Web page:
His goal - creating the conditions needed for a ceasefire. Publically he praised Morsi and Netanyahu, and behind the scenes he was pressuring them to bring the conflict between Israel and Hamas to an end.


November 23, 2012

Charlie Cook: Senate Democrats Earned Every Seat They Won--Thanks to the DSCC

It’s hard to talk about the 2012 congressional elections without starting with the Senate and the remarkable election night for the Democratic Senatorial Campaign Committee. Democrats scored a net gain of two seats, something that was inconceivable 90 days ago or, for that matter, on Nov. 5. They held five of their six most vulnerable seats, and no Democratic incumbent lost reelection. Of 10 toss-up races, Democrats won nine. For what was generally considered to be a non-wave election, those results are extraordinary.

The DSCC was dealt a weak hand at the start of the cycle, prompting some analysts to question the sanity of Chairwoman Patty Murray of Washington, talented Executive Director Guy Cecil, and their team for taking on the challenge. They had to defend 23 seats to 10 for Republicans. Democrats had more retirements and, for much of the cycle, more vulnerable seats.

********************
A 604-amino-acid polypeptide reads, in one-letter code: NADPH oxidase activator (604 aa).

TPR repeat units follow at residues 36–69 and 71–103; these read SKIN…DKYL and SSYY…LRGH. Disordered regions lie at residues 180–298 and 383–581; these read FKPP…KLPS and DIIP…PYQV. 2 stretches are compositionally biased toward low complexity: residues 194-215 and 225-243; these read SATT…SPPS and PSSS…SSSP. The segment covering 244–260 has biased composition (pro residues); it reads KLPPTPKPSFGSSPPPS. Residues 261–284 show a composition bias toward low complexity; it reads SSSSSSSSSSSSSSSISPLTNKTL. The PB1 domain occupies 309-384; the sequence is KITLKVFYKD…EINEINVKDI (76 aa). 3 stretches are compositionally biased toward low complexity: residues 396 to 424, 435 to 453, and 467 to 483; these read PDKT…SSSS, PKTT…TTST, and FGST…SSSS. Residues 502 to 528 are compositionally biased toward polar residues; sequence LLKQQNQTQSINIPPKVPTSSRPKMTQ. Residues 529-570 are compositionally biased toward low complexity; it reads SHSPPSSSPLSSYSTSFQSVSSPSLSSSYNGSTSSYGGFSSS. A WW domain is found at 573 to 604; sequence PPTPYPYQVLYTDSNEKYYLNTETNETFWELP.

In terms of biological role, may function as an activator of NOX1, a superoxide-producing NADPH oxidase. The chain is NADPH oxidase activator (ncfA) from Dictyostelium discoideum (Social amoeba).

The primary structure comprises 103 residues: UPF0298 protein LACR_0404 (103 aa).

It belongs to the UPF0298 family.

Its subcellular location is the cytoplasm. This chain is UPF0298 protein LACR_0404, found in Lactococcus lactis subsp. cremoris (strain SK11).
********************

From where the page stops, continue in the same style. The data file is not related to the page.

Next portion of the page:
But Murray and her team decided to play offense instead of defense, and they made their own success. First, they recruited competitive challengers to every Republican incumbent who might be vulnerable. They recruited an insurance policy or two, such as getting Rep. Joe Donnelly of Indiana to run for the Senate. They recruited solid candidates to defend their own vulnerable open seats, even in states that were strongly Republican—for example, Heidi Heitkamp in North Dakota. Senate Democrats made sure their campaigns were well staffed, placing managers, communication directors, fundraisers, and field staff in races where their talents could be maximized. Finally, and contrary to early conventional wisdom, Democratic outside groups such as Majority PAC and Priorities USA raised enough money to blunt the impact of outside Republican groups. In the end, Democrats earned every seat they won.